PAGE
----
Browse Prior Art Database

Transistor Switching Regulator Starting and Monitoring

IP.com Disclosure Number: IPCOM000052213D
Original Publication Date: 1981-May-01
Included in the Prior Art Database: 2005-Feb-11
Document File: 3 page(s) / 54K

Publishing Venue

IBM

Related People

Biamonte, A: AUTHOR [+3]

Abstract

This transistor switching regulator (TSR) has a starting and control circuit that stores sufficient energy in a capacitor to provide full power to the controls and power transistor for start-up while meeting See Original the additional regulation requirement to limit the rise of this voltage and consequent damage to the control circuits.

This text was extracted from a PDF file.
At least one non-text object (such as an image or picture) has been suppressed.
This is the abbreviated version, containing approximately 53% of the total text.

Page 1 of 3

Transistor Switching Regulator Starting and Monitoring

This transistor switching regulator (TSR) has a starting and control circuit that stores sufficient energy in a capacitor to provide full power to the controls and power transistor for start-up while meeting See Original the additional regulation requirement to limit the rise of this voltage and consequent damage to the control circuits.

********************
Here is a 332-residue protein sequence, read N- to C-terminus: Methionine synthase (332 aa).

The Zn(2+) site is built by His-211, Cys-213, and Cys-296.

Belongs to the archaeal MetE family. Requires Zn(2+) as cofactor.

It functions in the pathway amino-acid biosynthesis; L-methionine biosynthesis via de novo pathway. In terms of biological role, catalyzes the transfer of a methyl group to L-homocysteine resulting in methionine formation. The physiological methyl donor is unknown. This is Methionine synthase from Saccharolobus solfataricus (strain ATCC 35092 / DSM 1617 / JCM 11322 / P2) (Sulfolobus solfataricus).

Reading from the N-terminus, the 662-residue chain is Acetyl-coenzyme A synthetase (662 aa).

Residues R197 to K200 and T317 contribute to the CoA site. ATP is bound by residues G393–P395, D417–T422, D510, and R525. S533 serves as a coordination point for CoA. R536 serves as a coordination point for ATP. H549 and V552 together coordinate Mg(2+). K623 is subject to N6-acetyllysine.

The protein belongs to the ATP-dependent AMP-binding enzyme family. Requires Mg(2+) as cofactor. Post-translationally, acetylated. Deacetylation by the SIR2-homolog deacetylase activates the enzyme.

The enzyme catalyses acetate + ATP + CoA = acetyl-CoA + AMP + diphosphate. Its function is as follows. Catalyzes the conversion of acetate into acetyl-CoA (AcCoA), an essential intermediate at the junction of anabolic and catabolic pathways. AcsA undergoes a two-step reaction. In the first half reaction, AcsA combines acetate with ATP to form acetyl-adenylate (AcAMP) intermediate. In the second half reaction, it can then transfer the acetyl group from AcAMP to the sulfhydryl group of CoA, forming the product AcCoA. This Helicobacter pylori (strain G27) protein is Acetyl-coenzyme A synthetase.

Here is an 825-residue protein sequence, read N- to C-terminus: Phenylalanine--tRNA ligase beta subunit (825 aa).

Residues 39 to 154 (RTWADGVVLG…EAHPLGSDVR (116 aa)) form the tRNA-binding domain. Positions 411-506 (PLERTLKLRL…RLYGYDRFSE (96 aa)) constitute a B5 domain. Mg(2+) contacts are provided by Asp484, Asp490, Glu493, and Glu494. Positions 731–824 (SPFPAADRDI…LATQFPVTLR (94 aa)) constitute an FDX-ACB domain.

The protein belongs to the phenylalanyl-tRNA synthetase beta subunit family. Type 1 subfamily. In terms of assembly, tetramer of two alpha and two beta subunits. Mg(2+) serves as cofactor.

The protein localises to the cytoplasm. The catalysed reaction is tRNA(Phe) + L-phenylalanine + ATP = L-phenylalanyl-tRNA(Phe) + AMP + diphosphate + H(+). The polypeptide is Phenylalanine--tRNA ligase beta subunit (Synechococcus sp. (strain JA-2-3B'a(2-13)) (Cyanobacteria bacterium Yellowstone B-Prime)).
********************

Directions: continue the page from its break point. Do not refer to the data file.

The system is shown in block diagram form in Fig. 1. Fig. 2 defines the functions and the relative levels ("Limit Voltage", "Reset Point", etc.) of V(C) at which they occur. The capacitor C(C) is charged from the line via CR1 and R(1). The Hysteresis Switch 10, Protect Latch 12, and associated circuit functions draw their operating power from the voltage V(C), and load that voltage with current I(CH). By design, I(CH) is smaller than I(CR1), such that capacitor C(C)( will charge toward the peak of the line voltage. The control circuits, and in particular the transistor drivers, require large currents which would be expensive to obtain from the line directly; therefore, capacitor C(C) is charged with a very light current I(CR1). Capacitor C(C) stores sufficient energy to supply these larger currents.

Since neither I(CH) nor I(CR1) is particularly stable, V(C) could charge to a limit voltage approaching the peak of the input line voltage, resulting in damage to the control circuits. Therefore, a system is provided to roughly regulate V(C) between the maximum tolerable voltage and a minimum voltage required for full operation of the circuitry.

Switch 10 operates to turn on transistor T(1) when V(C) reaches the Turn On Point (defined in Fig. 2) and also to turn off transistor T(1) when V(C) drops to the Undervoltage. When switch 10 shuts off, that is, when T(1) is turned off, switch 10 also inhibits the pulsing of power Transistor T(2) and causes the latch 12 function to be set. Latch 12 is also set when V(C) climbs to the Overvoltage point. Latch 12 being set will inhibit circuit...